20 Facts About Alan Knott


Alan Philip Eric Knott was born on 9 April 1946 and is a former cricketer who represented England at international level in both Tests and One-Day Internationals.


Alan Knott was described by cricket journalist Simon Wilde as "a natural gloveman, beautifully economical in his movements and armed with tremendous powers of concentration".


Alan Knott gained his first Test cap at the age of 21, having been named Cricket Writers' Club Young Cricketer of the Year in 1965.


Alan Knott made his Test debut against Pakistan in 1967.


Amidst the tension - which was too much for Cowdrey and Tom Graveney, who had gone and locked themselves in the toilets - Alan Knott stayed calm and guided Jones through the final over to obtain the draw.


Alan Knott made two 50s in the series, including 96 not out at Karachi when the match was prematurely ended by a pitch invasion by Pakistani fans, denying him a well-deserved hundred.


In 1970 Alan Knott was named as one of the Wisden Cricketers of the Year.

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Alan Knott did not miss a Test until 1977, making a sum of five centuries and twenty-eight 50s in that time.


Alan Knott has the distinction of once scoring 7 runs from a single delivery in Test cricket, off Vanburn Holder in the Fourth England v West Indies Test at Headingley in 1976.


Alan Knott took a quick single to extra-cover where Bernard Julien fielded and overthrew the wicket-keeper.


Alan Knott helped England regain the Ashes in England in 1977.


Alan Knott did not play in the tour of the West Indies that immediately followed, but was picked for the final two Tests of the famous 1981 Ashes series.


Alan Knott played for England in 20 one-day internationals, including the first one-day international of all and all of their matches in the first Cricket World Cup.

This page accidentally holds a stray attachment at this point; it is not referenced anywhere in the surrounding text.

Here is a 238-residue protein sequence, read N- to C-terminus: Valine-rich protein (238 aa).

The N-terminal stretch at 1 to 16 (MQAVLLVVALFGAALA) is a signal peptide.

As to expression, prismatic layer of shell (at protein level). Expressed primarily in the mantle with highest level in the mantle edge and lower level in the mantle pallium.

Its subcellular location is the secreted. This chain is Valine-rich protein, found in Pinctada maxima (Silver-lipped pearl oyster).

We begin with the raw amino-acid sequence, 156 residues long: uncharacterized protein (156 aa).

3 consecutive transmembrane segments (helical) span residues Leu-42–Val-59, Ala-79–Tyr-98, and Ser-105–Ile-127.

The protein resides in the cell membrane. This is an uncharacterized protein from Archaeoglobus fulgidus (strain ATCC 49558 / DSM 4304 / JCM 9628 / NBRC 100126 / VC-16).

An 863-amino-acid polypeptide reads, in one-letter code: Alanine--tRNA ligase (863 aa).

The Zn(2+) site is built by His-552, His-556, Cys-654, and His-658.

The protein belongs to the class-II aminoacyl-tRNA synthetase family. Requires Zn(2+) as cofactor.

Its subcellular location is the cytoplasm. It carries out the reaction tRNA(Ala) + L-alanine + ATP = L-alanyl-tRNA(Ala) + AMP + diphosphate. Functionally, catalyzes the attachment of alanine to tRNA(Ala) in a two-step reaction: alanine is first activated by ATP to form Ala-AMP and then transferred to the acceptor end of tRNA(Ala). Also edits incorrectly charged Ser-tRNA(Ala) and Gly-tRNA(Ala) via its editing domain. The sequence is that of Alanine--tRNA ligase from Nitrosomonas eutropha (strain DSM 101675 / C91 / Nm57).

Alan Knott captained England in one one-day international in 1976 against the West Indies, incidentally the match in which Ian Botham made his international debut, and Graham Gooch his one-day international debut.


Alan Knott was still regarded as one of the finest wicketkeepers in the country, and his reasons for retirement included concern over an ankle injury as well as concentrating on his sports shop in Herne Bay, Kent, and gymnasium business.


Alan Knott was known for his idiosyncratic behaviour on the field.


Alan Knott's trademarks included always keeping his shirt collar turned up to protect him from the sun; his sleeves rolled down to safeguard his elbows when diving; and, after a tip from former Northamptonshire and England wicket-keeper Keith Andrew, warming his hands with hot water before going onto the field.


Alan Knott would have taken up a specialist wicketkeeping coaching position but it never materialized.


On 6 September 2009 Alan Knott was inducted into the ICC Cricket Hall of Fame, and in 2013 he was named in Wisden's all-time Test World XI.


Alan Knott was appointed Member of the Order of the British Empire in the 2020 New Year Honours for services to cricket.